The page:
Kaseen Dobson v. Attorney General United States, et al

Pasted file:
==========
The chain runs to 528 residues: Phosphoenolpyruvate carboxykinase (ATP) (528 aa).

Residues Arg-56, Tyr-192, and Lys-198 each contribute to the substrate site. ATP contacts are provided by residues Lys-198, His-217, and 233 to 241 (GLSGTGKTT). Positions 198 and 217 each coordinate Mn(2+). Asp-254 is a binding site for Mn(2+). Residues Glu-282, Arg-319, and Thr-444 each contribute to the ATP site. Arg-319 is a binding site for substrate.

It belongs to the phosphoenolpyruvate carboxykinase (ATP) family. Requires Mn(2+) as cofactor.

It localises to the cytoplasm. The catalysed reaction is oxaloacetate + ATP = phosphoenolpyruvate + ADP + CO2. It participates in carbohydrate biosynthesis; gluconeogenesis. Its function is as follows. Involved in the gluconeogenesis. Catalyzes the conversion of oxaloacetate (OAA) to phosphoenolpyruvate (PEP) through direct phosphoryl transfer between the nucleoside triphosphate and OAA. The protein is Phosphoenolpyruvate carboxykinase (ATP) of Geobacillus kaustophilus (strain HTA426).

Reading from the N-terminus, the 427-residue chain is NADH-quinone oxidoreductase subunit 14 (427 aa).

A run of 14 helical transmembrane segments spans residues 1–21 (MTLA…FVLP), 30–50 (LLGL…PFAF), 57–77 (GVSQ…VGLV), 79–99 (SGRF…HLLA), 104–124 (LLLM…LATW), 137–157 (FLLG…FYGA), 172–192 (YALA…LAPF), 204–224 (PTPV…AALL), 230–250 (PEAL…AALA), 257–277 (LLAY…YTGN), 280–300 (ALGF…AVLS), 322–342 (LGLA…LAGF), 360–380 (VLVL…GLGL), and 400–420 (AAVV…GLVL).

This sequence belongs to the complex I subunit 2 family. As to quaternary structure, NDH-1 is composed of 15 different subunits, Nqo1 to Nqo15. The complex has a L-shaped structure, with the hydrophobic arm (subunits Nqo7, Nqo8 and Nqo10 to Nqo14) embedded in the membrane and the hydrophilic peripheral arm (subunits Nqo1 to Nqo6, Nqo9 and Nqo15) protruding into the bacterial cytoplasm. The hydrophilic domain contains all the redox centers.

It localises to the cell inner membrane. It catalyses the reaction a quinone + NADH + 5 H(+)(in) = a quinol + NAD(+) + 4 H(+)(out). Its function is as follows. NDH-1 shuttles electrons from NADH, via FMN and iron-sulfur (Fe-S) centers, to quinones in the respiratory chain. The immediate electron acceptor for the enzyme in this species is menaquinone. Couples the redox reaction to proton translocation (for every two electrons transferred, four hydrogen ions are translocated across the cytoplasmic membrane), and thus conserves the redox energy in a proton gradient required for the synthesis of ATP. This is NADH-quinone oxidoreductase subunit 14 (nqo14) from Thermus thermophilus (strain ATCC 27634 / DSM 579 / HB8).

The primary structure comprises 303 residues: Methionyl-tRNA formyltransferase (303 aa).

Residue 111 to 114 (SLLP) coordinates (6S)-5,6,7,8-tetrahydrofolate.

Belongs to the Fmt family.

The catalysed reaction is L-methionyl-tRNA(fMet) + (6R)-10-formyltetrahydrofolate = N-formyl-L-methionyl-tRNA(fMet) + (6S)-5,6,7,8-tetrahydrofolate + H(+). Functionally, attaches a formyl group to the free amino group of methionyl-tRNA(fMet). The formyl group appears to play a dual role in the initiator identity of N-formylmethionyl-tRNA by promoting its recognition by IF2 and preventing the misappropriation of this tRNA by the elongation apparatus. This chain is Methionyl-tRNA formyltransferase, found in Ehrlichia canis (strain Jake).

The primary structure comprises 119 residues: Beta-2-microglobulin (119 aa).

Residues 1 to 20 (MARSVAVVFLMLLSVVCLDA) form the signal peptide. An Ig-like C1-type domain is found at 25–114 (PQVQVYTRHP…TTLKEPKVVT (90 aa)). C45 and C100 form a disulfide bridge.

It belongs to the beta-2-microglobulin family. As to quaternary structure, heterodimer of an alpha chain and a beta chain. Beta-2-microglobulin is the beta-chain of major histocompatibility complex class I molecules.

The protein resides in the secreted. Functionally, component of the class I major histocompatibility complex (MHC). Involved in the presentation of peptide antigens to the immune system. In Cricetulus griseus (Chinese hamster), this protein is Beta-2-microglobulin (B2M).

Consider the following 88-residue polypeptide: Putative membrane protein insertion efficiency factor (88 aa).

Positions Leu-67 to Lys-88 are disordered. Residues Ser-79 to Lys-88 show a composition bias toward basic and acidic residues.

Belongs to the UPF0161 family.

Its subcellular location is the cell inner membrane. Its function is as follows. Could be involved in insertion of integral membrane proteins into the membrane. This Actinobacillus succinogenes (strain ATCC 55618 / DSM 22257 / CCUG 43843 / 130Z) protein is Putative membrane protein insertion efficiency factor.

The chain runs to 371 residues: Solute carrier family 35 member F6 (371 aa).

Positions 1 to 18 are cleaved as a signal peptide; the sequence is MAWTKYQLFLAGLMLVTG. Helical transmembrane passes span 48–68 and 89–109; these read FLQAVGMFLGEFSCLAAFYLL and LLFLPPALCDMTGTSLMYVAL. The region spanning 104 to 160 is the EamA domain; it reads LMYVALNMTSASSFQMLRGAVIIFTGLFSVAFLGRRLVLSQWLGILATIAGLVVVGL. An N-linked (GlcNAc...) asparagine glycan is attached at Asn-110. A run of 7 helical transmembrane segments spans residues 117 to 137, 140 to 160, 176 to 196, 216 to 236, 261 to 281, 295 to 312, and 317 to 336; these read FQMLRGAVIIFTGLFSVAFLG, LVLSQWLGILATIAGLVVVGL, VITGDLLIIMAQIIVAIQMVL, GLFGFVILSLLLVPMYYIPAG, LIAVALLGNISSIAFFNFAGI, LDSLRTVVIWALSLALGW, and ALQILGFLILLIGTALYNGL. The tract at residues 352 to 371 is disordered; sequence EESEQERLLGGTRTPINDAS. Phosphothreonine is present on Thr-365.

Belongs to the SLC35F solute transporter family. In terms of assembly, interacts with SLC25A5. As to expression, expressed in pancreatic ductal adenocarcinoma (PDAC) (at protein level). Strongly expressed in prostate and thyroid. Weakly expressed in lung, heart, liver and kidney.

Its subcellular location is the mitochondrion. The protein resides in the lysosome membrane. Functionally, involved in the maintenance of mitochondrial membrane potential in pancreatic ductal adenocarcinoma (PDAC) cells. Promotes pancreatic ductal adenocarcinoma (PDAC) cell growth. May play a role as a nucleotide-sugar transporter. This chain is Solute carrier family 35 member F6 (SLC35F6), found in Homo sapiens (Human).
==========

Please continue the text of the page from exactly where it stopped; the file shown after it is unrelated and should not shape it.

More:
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Case: 17-1006 Document: 003112546209 Page: 1 CLD-134 Date Filed: 02/23/2017 NOT PRECEDENTIAL UNITED STATES COURT OF APPEALS FOR THE THIRD CIRCUIT ___________ No. 17-1006 ___________ KASEEN DOBSON, Appellant v. ATTORNEY GENERAL UNITED STATES OF AMERICA; UNITED STATES MARSHAL SERVICE ____________________________________ On Appeal from the United States District Court for the Eastern District of Pennsylvania (D.C. Civil No. 2-16-cv-06225) District Judge: Honorable James Knoll Gardner ____________________________________ Submitted for Possible Dismissal Pursuant to 28 U.S.C. § 1915(e)(2)(B) or Summary Action Under Third Circuit LAR 27.4 and I.O.P. 10.6 February 16, 2017 Before: SHWARTZ, GREENBERG and FISHER, Circuit Judges (Opinion filed: February 23, 2017) _________ OPINION* _________ PER CURIAM * This disposition is not an opinion of the full Court and pursuant to I.O.P. 5.7 does not constitute binding precedent. Case: 17-1006 Document: 003112546209 Page: 2 Date Filed: 02/23/2017 Kaseen Dobson appeals pro se from the District Court’s order dismissing his 28 U.S.C. § 2241 petition for lack of jurisdiction. We will summarily affirm. I. Following a 2008 jury trial in the United States District Court for the Eastern District of Pennsylvania, Dobson was convicted of conspiracy to distribute crack cocaine (21 U.S.C. § 846), among other crimes, and sentenced to 300 months in prison. We affirmed his convictions and sentence. See United States v. Rawlinson, 433 F. App’x 99, 105 (3d Cir. 2011). The following year, he filed a motion to vacate under 28 U.S.C. § 2255, which the District Court denied on its merits. We declined to issue a certificate of appealability. See C.A. No. 16-1907. About a month later, he filed another § 2255 motion, which the District Court dismissed for lack of jurisdiction because he filed it without first obtaining our permission. Soon after, he filed this § 2241 petition, arguing that “his detention is unconstitutional and unlawful because the trial docket . . . fails to show and authenticate . . . . whether the indictment is really the act of the grand jury.” He appeared to suggest that the indictment was defective because it was not signed by every member of the grand jury, and argued that the District Court lacked subject-matter jurisdiction as a result. The District Court similarly dismissed this petition as an unauthorized § 2255 motion, and this timely appeal ensued. II. We have jurisdiction under 28 U.S.C. § 1291 and “review de novo the District Court’s dismissal of a habeas petition on jurisdictional grounds.” Cardona v. Bledsoe, 2 Case: 17-1006 Document: 003112546209 Page: 3 Date Filed: 02/23/2017 681 F.3d 533, 535 (3d Cir. 2012). We may summarily affirm the District Court where “it clearly appears that no substantial question is presented.” 3d Cir. I.O.P. 10.6 (2015). We detect no error in the District Court’s dismissal of Dobson’s § 2241 petition because his claim—which relates to the validity of his federal convictions—should have been asserted in a § 2255 motion.1 See Cradle v. U.S. ex rel. Miner, 290 F.3d 536, 539 (3d Cir. 2002) (per curiam) (challenge to district court’s jurisdiction, asserted in a § 2241 petition, “falls within the purview of § 2255”); United States v. Scott, 414 F.3d 815, 817 (7th Cir. 2005) (challenge to the validity of a grand jury indictment, asserted in postjudgment motion seeking grand jury records, “initiated a second collateral attack [under § 2255]”). Because Dobson has already filed one § 2255 motion and lost on the merits, and has not obtained our permission before filing this petition, the District Court lacked jurisdiction to entertain another § 2255 motion. See 28 U.S.C. § 2255(h); Pridgen v. Shannon, 380 F.3d 721, 725 (3d Cir. 2004). Dobson may not use § 2241 instead “unless a § 2255 motion would be ‘inadequate or ineffective,’” that is, “some limitation of scope or procedure would prevent a § 2255 proceeding from affording him a full hearing and adjudication of his wrongful detention claim.” Cradle, 290 F.3d at 538 (quoting Application of Galante, 437 F.2d 1164, 1165 (3d Cir. 1971)). He has not made such a showing. He continues to argue on appeal that 1 Dobson argued that his petition “does not seek to challenge the validity of his conviction or sentence, rather, it only challenges the fact of his imprisonment.” But he was required to use § 2255 because he claimed “the right to be released [from custody] upon the ground that . . . the court was without jurisdiction.” 28 U.S.C. § 2255(a). 3 Case: 17-1006 Document: 003112546209 Page: 4 Date Filed: 02/23/2017 the indictment was defective, and that this defect deprived the District Court of subjectmatter jurisdiction. But he has failed to identify any extraordinary circumstances or intervening change in the law, see Cradle, 290 F.3d at 539—or anything else—that would have prevented him from bringing his claim under § 2255. Nor does the record reveal such a circumstance. Accordingly, we will summarily affirm the judgment of the District Court. 4

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